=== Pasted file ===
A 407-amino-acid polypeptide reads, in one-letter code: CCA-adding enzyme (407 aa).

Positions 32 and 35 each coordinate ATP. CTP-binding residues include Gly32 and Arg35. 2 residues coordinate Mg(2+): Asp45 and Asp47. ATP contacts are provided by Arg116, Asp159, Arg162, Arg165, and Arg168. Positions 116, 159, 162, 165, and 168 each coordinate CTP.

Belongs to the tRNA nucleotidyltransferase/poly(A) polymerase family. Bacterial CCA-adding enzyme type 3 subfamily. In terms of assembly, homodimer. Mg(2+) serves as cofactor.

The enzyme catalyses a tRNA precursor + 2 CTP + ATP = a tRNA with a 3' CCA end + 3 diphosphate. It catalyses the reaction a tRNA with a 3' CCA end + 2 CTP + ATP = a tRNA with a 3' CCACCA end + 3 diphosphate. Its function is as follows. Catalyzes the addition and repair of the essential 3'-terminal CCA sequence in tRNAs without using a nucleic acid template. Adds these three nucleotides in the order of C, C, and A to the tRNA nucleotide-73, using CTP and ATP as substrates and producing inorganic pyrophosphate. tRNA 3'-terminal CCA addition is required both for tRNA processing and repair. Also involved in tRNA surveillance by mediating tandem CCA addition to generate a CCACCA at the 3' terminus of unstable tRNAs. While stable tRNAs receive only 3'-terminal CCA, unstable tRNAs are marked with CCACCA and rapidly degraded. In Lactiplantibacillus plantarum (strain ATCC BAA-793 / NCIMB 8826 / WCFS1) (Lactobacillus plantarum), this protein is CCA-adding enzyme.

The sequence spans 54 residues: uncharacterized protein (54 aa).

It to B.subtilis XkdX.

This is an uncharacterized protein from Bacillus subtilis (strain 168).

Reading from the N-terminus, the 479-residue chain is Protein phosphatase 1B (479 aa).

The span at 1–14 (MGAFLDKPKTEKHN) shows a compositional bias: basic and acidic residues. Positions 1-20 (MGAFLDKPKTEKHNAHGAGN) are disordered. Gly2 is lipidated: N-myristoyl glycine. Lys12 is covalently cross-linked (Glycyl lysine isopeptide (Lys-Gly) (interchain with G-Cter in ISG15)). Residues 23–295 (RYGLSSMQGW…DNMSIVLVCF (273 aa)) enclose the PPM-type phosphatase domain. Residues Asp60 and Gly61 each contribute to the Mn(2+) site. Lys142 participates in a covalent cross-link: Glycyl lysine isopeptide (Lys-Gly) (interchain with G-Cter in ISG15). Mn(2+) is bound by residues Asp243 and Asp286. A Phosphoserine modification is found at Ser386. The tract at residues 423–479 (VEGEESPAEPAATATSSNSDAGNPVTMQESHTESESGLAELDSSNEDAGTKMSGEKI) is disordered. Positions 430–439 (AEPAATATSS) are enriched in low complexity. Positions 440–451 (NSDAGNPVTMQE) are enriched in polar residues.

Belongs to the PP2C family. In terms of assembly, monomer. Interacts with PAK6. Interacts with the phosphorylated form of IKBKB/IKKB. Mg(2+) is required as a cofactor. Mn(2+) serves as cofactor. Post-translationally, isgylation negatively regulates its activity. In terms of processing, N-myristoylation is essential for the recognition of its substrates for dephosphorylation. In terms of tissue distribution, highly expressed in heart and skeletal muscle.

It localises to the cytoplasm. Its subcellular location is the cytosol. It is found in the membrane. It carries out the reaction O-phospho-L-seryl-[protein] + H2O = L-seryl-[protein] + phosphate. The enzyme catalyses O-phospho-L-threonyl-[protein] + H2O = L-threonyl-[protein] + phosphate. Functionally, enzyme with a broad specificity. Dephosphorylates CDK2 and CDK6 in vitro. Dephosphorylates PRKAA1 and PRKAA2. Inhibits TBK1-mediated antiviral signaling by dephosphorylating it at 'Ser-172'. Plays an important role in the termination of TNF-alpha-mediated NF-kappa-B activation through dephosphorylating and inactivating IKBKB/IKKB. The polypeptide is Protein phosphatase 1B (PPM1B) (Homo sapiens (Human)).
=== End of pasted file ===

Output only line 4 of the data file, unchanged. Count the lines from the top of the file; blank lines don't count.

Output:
The enzyme catalyses a tRNA precursor + 2 CTP + ATP = a tRNA with a 3' CCA end + 3 diphosphate. It catalyses the reaction a tRNA with a 3' CCA end + 2 CTP + ATP = a tRNA with a 3' CCACCA end + 3 diphosphate. Its function is as follows. Catalyzes the addition and repair of the essential 3'-terminal CCA sequence in tRNAs without using a nucleic acid template. Adds these three nucleotides in the order of C, C, and A to the tRNA nucleotide-73, using CTP and ATP as substrates and producing inorganic pyrophosphate. tRNA 3'-terminal CCA addition is required both for tRNA processing and repair. Also involved in tRNA surveillance by mediating tandem CCA addition to generate a CCACCA at the 3' terminus of unstable tRNAs. While stable tRNAs receive only 3'-terminal CCA, unstable tRNAs are marked with CCACCA and rapidly degraded. In Lactiplantibacillus plantarum (strain ATCC BAA-793 / NCIMB 8826 / WCFS1) (Lactobacillus plantarum), this protein is CCA-adding enzyme.